Settle the Wreckage : Admittedly, I have been putting off seriously testing this card personally. It is a flexible wrath type effect that, though it has a downside, is perhaps the most flexible way of dealing with a large board, allowing us to wait until attackers to make our decision on whether we need to wrath; a fact that can catch some players being greedy for the win. The drawback with it is that, like with all wraths, it gets got by Spell Queller , and it ramps our opponent to potentially something worse. It is however, very good against decks like Phoenix and Dredge.

Keranos, God of Storms : A sort of pet card for myself, and one that may be even a bit better when decks are running Surgical Extraction in the mainboard. Keranos, God of Storms is strictly a plan B sideboard card, and to this end is best against control decks, or slower creature decks (bar GBx due to Assassin's Trophy ). His problems largely boil down to the same point, which is that he is very slow and doesn't actively hate on any matchups. However, in a vacuum if you are running a plan B, he remains my first choice out of nostalgia more than anything else.

Crovax, Ascendant Hero : The only time one would ever consider running Crovax, Ascendant Hero is in an infect heavy meta. While not a reliable plan B in most other matchups, in a meta where infect is very popular/good Crovax, Ascendant Hero can serve as an answer, potentially as early as turn 3, perhaps buying us the time we need to win the game. Most of the time the infect player will not have an answer to this, in fact it makes their best plan functionally a pumped up Spellskite which is never where infect wants to be. The fact that he is somewhat insulated to removal is useful, however be aware that a Crovax, Ascendant Hero does not guarantee a win, if your opponent has kept in some number of Dismember (unlikely at least in game two), then they can win with Inkmoth Nexus through your hate if you can't counter the removal. Other than in this matchup Crovax, Ascendant Hero is not great (though he has some use against Affinity) and really should only be used when one expects to play against a lot of infect.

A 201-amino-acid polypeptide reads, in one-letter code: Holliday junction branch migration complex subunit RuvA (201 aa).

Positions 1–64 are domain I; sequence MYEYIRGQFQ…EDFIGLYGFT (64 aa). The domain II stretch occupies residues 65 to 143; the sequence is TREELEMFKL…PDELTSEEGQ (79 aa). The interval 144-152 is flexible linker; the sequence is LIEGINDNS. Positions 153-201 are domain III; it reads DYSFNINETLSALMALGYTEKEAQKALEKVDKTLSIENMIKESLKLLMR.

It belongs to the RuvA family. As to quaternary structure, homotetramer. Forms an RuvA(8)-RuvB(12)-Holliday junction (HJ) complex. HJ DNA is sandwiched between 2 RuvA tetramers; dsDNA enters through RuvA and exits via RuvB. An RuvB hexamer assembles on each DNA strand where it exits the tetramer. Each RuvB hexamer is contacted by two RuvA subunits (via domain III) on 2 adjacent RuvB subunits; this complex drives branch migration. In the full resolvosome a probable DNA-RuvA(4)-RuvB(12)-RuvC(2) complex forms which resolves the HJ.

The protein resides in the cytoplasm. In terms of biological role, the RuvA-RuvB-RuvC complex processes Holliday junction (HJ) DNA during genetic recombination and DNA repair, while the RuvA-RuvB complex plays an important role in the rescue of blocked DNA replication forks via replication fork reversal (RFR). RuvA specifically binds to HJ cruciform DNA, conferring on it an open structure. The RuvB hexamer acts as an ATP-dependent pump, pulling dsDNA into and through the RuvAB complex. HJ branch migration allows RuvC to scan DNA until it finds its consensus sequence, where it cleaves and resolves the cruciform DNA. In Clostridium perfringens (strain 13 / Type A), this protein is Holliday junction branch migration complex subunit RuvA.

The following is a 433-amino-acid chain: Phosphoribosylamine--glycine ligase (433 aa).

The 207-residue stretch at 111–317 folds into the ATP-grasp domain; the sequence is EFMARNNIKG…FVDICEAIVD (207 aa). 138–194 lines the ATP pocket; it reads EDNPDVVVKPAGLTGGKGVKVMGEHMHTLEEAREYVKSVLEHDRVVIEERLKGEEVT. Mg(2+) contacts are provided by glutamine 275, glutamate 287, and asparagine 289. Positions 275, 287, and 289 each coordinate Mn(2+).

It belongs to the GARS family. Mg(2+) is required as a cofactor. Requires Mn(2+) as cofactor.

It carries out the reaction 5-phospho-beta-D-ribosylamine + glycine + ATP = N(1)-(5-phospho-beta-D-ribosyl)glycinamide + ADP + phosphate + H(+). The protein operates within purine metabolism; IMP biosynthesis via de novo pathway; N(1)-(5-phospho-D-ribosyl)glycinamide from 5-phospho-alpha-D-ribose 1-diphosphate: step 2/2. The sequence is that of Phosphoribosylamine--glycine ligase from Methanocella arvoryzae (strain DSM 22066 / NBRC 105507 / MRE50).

Under Construction
Land (20) Acceleration (12) Sideboard (15)
3x City of Brass 4x Lotus Bloom 3x Bontu's Last Reckoning
3x Darkslick Shores 4x Pentad Prism 1x Echoing Truth
2x Gemstone Mine 4x Simian Spirit Guide 2x Fatal Push
2x Island Tutor/Dig (11)1x Hurkyl's Recall
1x Plains 4x Serum Visions 4x Leyline of Sanctity
3x Seachrome Coast 4x Sleight of Hand 1x Pact of Negation
3x Temple of Deceit 3x Spoils of the Vault 1x Slaughter Pact
3x Temple of Enlightenment Protection (3)2x Thoughtseize
Combo (12)3x Pact of Negation
4x Ad Nauseam Wincon (2)
4x Angel's Grace 1x Lightning Storm
4x Phyrexian Unlife 1x Laboratory Maniac

I love Ad Nasueam and I hope that this will serve to inspire many others to take up the deck! If you like the deck please give this page an upvote!

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Updates Add

Cards Acquired:

3x City of Brass

2x Darkslick Shores

1x Seachrome Coast

3x Leyline of Sanctity

I didn't expect to be updating my foils today but here we are. After a friend of mine invited me out to a local shop for the day I fully expected to just simply buy some dice I had been needing while he picked up some foils for his own deck. Long story short, I bought the dice and then got to talking with one of the clerks there and he told me they had just bought three JSS promo City of Brass signed by Mark Tedin that they were putting up for $200 each. I have been looking for these forever so with that opportunity the scramble began, I needed to make at least $600 in store credit, I ended up with more than that (thank god I brought the binders) and because of that was able to pick up a few other foils as well. We are now just 9 cards away from 100% foil, thank you all for the support and let's hope the dream is real soon.

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50% Casual

50% Competitive

Top Ranked
  • Achieved #8 position overall 10 months ago
  • Achieved #1 position in Modern 10 months ago
Date added 1 year
Last updated 2 weeks

This deck is Modern legal.

Rarity (main - side)

0 - 2 Mythic Rares

40 - 9 Rares

10 - 1 Uncommons

8 - 2 Commons

Cards 60
Avg. CMC 2.08